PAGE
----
Yes, for my second time now, I’ve left Disneyland.
I’m very sad, but it had to be done. I loved being at the park. Disneyland is an amazing place not only to play, but to work. There really is magic there. And getting to actually drive the steam locomotives that Walt Disney drove, getting to wave to the guests as we pull through the station, hearing that chuffing and feeling the heat of the boiler are experiences that I will remember and treasure forever!
My last shift on the engine was on the C. K. Holliday, engine #1. My engineer that night was Mike Miller. I got a shot of him and I just after we parked the engine in the roundhouse. The funny thing is, if you look at the picture of me at the end of my first shift (which was also on the C. K. Holliday) and my last shift, it looks like I just cut and pasted a different person to my left. Check out the attached picture of my last shift.
I got to work on all five engines, with some amazing people. I got to hang out in the roundhouse. I got to pull all five engines out of the roundhouse, and backed all five in. I got to run past the entire train waving to guests sitting in the cars after the conductor had called all aboard. I got to walk on the tracks all the way around the park, including walking through the diorama with the lights on and with the lights off. I got to do things that most people will never get to do. People are always so excited to take a ride on the tender, but I got to ride each of the engines A LOT. Wonderful memories.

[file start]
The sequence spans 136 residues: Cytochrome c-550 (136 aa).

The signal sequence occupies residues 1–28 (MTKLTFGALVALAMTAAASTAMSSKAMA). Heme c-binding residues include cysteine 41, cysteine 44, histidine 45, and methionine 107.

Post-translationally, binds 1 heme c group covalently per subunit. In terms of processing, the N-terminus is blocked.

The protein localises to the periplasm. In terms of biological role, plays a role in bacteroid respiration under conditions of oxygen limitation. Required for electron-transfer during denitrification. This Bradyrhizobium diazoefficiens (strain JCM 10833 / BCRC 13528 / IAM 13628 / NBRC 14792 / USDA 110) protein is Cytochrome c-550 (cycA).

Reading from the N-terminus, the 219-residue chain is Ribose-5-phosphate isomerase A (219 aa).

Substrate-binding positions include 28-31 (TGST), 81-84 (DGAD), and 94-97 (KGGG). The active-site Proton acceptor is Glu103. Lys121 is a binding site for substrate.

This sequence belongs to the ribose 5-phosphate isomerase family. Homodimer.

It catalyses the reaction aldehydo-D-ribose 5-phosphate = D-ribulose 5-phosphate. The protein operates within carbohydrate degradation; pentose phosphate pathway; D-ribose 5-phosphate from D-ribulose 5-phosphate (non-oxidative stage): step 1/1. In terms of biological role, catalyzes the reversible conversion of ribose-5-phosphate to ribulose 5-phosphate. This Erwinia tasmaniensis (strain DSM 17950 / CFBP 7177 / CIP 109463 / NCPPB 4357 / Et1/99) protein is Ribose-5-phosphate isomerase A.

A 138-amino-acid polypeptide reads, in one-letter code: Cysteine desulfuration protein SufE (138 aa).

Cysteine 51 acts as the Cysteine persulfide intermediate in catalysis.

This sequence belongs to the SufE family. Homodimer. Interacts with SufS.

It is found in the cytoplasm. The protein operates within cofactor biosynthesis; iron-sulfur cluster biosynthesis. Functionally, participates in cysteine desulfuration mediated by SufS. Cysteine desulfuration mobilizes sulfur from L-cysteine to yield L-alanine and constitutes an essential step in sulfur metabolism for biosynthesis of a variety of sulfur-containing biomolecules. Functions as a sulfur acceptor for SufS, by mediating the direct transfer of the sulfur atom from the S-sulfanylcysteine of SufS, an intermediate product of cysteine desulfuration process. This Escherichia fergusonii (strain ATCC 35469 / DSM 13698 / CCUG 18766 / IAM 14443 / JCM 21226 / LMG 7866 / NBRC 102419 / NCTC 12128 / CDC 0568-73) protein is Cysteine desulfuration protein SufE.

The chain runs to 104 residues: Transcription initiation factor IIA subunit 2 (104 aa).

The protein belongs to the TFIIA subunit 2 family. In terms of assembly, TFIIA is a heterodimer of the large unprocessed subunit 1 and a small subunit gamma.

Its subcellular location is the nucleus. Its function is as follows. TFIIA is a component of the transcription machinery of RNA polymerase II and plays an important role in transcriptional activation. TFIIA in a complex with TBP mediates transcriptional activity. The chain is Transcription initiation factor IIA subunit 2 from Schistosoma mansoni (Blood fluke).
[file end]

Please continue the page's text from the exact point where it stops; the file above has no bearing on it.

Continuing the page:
I wish I could have stayed for a long time, but the hours were too prohibitive. When I first interviewed, I was told explicitly three times during the interview that I would only be getting 10 to 15 hours a week. That’s all they had to give. I told them that was fine, because I had my own consulting business. I knew training would take 40 hours each week for the first month and a half, but after that, I needed the hours to drop off. They didn’t. In fact, spring break brought on 50+ hours each week. And that wasn’t even summer.
My clients started suffering, and although $12+ per hour 30+ hours a week is generous for Disney, but it still isn’t as good as working only a couple days a week for $60 or $80 per hour. Consulting had to come first.
I talked to my manager two months before I was going to leave to talk about hours. He assured me that "help is on the way." Well, summer came on, and although there were three new people hired or being trained, we had lost at least that many in the previous few months. Nothing was going to change. I gave my manager a pointed letter stating that I was available Fridays, Saturdays, Sundays, and holidays, but not more than that, and if they couldn’t accommodate and make a good business decision, that I would leave. He said that he didn’t want to lose me, and would see what he could do.
Well, my second to last day he came up and shook my hand and say "It’s been a pleasure working with you." That’s just amazing. Disney chose to overwork the remaining people and pay huge amounts of overtime pay, rather than keeping someone to work during the most needed times. So, I took my leave and was sad to go.
Now, after being a Tour Guide and Engineer at Disneyland, I’ve had some amazing opportunities and experiences. What else can I say. I do love the place, and I hope to do a couple of projects about it sometime soon.